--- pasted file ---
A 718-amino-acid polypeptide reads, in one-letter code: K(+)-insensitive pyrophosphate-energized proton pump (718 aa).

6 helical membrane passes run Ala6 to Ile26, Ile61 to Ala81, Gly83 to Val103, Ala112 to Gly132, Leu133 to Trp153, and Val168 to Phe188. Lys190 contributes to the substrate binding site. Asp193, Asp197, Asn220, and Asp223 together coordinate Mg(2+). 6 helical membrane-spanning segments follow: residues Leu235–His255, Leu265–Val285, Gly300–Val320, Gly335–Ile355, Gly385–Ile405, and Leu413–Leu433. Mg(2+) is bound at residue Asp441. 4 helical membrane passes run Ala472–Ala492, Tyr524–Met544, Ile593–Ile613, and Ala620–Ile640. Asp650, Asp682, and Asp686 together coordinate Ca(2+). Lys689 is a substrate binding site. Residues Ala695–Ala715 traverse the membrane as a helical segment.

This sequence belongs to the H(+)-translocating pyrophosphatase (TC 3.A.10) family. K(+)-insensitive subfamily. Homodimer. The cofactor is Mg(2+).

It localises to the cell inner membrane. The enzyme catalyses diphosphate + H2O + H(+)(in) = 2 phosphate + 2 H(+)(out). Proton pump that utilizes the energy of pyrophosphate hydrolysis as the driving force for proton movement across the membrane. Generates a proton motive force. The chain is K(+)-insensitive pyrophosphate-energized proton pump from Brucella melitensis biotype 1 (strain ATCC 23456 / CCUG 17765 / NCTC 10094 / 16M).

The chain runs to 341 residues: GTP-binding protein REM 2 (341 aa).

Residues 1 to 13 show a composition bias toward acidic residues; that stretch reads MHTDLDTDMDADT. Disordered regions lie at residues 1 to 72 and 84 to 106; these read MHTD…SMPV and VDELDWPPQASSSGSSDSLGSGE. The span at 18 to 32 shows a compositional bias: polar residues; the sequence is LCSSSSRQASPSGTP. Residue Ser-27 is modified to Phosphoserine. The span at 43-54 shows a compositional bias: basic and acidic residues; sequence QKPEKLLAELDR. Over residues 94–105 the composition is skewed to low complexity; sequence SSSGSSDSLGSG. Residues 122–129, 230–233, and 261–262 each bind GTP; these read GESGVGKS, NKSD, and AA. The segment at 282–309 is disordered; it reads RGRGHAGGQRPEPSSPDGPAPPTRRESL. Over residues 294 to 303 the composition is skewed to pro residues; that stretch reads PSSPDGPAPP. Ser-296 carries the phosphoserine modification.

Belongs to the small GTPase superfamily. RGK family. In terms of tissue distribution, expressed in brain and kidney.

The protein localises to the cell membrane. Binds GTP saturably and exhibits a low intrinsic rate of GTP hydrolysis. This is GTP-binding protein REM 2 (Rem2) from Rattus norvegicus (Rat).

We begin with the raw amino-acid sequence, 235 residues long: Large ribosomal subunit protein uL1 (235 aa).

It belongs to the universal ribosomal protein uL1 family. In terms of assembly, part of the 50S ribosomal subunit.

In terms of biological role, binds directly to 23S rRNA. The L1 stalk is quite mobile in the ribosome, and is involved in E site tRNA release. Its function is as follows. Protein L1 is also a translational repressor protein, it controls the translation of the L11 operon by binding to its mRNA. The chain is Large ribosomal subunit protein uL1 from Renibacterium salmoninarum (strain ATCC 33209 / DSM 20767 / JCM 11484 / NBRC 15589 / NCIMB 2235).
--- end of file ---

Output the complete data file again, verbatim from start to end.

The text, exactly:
A 718-amino-acid polypeptide reads, in one-letter code: K(+)-insensitive pyrophosphate-energized proton pump (718 aa).

6 helical membrane passes run Ala6 to Ile26, Ile61 to Ala81, Gly83 to Val103, Ala112 to Gly132, Leu133 to Trp153, and Val168 to Phe188. Lys190 contributes to the substrate binding site. Asp193, Asp197, Asn220, and Asp223 together coordinate Mg(2+). 6 helical membrane-spanning segments follow: residues Leu235–His255, Leu265–Val285, Gly300–Val320, Gly335–Ile355, Gly385–Ile405, and Leu413–Leu433. Mg(2+) is bound at residue Asp441. 4 helical membrane passes run Ala472–Ala492, Tyr524–Met544, Ile593–Ile613, and Ala620–Ile640. Asp650, Asp682, and Asp686 together coordinate Ca(2+). Lys689 is a substrate binding site. Residues Ala695–Ala715 traverse the membrane as a helical segment.

This sequence belongs to the H(+)-translocating pyrophosphatase (TC 3.A.10) family. K(+)-insensitive subfamily. Homodimer. The cofactor is Mg(2+).

It localises to the cell inner membrane. The enzyme catalyses diphosphate + H2O + H(+)(in) = 2 phosphate + 2 H(+)(out). Proton pump that utilizes the energy of pyrophosphate hydrolysis as the driving force for proton movement across the membrane. Generates a proton motive force. The chain is K(+)-insensitive pyrophosphate-energized proton pump from Brucella melitensis biotype 1 (strain ATCC 23456 / CCUG 17765 / NCTC 10094 / 16M).

The chain runs to 341 residues: GTP-binding protein REM 2 (341 aa).

Residues 1 to 13 show a composition bias toward acidic residues; that stretch reads MHTDLDTDMDADT. Disordered regions lie at residues 1 to 72 and 84 to 106; these read MHTD…SMPV and VDELDWPPQASSSGSSDSLGSGE. The span at 18 to 32 shows a compositional bias: polar residues; the sequence is LCSSSSRQASPSGTP. Residue Ser-27 is modified to Phosphoserine. The span at 43-54 shows a compositional bias: basic and acidic residues; sequence QKPEKLLAELDR. Over residues 94–105 the composition is skewed to low complexity; sequence SSSGSSDSLGSG. Residues 122–129, 230–233, and 261–262 each bind GTP; these read GESGVGKS, NKSD, and AA. The segment at 282–309 is disordered; it reads RGRGHAGGQRPEPSSPDGPAPPTRRESL. Over residues 294 to 303 the composition is skewed to pro residues; that stretch reads PSSPDGPAPP. Ser-296 carries the phosphoserine modification.

Belongs to the small GTPase superfamily. RGK family. In terms of tissue distribution, expressed in brain and kidney.

The protein localises to the cell membrane. Binds GTP saturably and exhibits a low intrinsic rate of GTP hydrolysis. This is GTP-binding protein REM 2 (Rem2) from Rattus norvegicus (Rat).

We begin with the raw amino-acid sequence, 235 residues long: Large ribosomal subunit protein uL1 (235 aa).

It belongs to the universal ribosomal protein uL1 family. In terms of assembly, part of the 50S ribosomal subunit.

In terms of biological role, binds directly to 23S rRNA. The L1 stalk is quite mobile in the ribosome, and is involved in E site tRNA release. Its function is as follows. Protein L1 is also a translational repressor protein, it controls the translation of the L11 operon by binding to its mRNA. The chain is Large ribosomal subunit protein uL1 from Renibacterium salmoninarum (strain ATCC 33209 / DSM 20767 / JCM 11484 / NBRC 15589 / NCIMB 2235).